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Eur Heart J. 2012 Jun;33(11):1360-6. doi: 10.1093/eurheartj/ehs010. Epub 2012 Mar 8.

Advances in genetics show the need for extending screening strategies for autosomal dominant hypercholesterolaemia.

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Department of Experimental Vascular Medicine, Academic Medical Center, Meibergdreef 9, Amsterdam, The Netherlands.


Aims Autosomal dominant hypercholesterolaemia (ADH) is a major risk factor for coronary artery disease. This disorder is caused by mutations in the genes coding for the low-density lipoprotein receptor (LDLR), apolipoprotein B (APOB), and proprotein convertase subtilisin/kexin 9 (PCSK9). However, in 41% of the cases, we cannot find mutations in these genes. In this study, new genetic approaches were used for the identification and validation of new variants that cause ADH. Methods and results Using exome sequencing, we unexpectedly identified a novel APOB mutation, p.R3059C, in a small-sized ADH family. Since this mutation was located outside the regularly screened APOB region, we extended our routine sequencing strategy and identified another novel APOB mutation (p.K3394N) in a second family. In vitro analyses show that both mutations attenuate binding to the LDLR significantly. Despite this, both mutations were not always associated with ADH in both families, which prompted us to validate causality through using a novel genetic approach. Conclusion This study shows that advances in genetics help increasing our understanding of the causes of ADH. We identified two novel functional APOB mutations located outside the routinely analysed APOB region, suggesting that screening for mutations causing ADH should encompass the entire APOB coding sequence involved in LDL binding to help identifying and treating patients at increased cardiovascular risk.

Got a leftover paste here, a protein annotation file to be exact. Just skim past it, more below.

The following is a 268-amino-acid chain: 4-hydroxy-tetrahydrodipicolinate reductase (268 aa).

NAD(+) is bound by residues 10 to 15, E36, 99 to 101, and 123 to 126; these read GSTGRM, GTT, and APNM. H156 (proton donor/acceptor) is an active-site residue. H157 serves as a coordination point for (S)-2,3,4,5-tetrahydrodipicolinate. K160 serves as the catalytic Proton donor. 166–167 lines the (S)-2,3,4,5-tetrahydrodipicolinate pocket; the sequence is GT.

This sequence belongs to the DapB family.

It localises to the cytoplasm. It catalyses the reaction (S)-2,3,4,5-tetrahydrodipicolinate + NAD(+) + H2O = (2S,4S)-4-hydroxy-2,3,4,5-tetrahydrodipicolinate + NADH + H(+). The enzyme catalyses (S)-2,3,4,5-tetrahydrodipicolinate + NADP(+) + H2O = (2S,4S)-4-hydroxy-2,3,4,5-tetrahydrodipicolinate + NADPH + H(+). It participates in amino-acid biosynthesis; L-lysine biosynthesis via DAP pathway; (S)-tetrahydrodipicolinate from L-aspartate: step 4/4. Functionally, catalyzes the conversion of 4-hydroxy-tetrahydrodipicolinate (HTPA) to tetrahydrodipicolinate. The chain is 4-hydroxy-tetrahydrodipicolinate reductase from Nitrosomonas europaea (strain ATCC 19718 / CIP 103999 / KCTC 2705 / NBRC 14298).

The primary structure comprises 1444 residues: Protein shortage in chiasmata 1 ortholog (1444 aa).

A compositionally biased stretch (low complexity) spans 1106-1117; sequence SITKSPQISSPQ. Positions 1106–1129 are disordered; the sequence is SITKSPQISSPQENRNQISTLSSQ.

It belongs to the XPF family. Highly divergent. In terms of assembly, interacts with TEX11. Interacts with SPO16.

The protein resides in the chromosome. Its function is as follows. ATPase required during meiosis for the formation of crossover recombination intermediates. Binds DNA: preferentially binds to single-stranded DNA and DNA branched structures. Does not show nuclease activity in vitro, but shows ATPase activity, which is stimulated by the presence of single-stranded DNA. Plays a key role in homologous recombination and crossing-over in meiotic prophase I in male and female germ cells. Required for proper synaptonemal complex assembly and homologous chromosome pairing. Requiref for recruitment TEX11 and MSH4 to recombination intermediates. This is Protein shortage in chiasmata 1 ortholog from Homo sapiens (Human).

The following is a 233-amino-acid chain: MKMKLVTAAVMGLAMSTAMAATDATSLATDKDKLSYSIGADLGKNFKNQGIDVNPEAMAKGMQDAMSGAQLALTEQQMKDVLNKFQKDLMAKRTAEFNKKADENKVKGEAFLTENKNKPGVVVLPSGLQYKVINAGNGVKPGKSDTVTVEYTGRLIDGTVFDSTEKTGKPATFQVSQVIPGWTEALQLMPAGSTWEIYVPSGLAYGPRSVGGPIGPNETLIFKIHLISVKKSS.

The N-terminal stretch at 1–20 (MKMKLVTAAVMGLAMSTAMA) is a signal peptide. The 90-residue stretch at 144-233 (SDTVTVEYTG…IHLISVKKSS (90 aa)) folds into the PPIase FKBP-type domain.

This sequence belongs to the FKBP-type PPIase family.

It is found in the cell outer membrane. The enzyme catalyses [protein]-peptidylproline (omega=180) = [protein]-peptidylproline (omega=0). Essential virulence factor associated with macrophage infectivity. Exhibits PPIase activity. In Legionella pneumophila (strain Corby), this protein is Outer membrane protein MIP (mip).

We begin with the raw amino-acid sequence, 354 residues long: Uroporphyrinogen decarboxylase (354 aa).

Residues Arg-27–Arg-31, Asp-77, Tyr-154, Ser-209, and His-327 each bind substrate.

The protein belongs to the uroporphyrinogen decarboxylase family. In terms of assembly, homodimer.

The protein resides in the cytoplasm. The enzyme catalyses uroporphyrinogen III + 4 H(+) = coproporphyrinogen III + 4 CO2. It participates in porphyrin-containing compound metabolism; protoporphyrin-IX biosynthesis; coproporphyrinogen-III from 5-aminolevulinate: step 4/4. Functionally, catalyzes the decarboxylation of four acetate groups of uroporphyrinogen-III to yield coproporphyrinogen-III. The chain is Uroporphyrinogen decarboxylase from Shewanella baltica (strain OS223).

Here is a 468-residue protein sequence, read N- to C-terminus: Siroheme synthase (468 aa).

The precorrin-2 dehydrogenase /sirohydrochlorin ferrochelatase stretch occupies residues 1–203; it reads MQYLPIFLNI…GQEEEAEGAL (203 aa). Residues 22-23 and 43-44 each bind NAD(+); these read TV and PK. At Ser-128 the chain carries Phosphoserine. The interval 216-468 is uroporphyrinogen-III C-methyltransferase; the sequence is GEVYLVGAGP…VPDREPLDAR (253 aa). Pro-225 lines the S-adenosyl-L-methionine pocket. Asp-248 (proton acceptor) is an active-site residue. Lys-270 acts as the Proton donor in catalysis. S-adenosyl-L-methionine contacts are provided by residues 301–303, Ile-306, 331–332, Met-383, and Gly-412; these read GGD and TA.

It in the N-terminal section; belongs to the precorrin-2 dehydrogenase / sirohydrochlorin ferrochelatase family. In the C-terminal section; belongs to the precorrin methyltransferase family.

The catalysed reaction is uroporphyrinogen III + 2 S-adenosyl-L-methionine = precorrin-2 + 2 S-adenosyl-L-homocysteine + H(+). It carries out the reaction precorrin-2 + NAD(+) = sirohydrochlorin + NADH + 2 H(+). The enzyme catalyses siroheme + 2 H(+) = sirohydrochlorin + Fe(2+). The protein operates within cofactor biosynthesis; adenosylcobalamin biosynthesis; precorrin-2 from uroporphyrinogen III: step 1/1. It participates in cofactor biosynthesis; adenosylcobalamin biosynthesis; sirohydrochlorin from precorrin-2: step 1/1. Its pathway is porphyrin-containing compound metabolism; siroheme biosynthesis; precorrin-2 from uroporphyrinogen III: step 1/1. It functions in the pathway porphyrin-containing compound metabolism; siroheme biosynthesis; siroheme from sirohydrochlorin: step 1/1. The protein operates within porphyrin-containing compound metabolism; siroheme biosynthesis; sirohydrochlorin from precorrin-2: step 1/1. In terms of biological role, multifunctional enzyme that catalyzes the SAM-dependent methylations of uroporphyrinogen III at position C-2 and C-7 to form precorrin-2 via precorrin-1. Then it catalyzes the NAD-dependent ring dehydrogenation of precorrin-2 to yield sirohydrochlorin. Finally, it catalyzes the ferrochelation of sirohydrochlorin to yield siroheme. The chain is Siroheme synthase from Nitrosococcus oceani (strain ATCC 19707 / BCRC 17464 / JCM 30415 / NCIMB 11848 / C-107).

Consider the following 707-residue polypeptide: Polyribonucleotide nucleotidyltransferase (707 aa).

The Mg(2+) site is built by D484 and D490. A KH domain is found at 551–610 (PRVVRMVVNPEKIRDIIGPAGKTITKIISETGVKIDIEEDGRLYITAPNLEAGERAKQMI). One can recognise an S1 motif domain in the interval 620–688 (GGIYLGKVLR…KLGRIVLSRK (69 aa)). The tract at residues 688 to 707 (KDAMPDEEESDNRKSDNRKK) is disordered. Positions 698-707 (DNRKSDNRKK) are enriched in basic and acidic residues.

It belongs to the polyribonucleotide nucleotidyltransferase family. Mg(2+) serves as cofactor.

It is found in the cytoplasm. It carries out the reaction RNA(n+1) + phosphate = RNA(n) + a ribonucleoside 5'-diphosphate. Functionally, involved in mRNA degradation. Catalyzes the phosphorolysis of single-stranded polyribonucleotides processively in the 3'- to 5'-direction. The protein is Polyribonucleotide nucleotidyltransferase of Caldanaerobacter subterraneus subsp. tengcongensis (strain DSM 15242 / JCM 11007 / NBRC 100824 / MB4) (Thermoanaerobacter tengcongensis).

[Indexed for MEDLINE]

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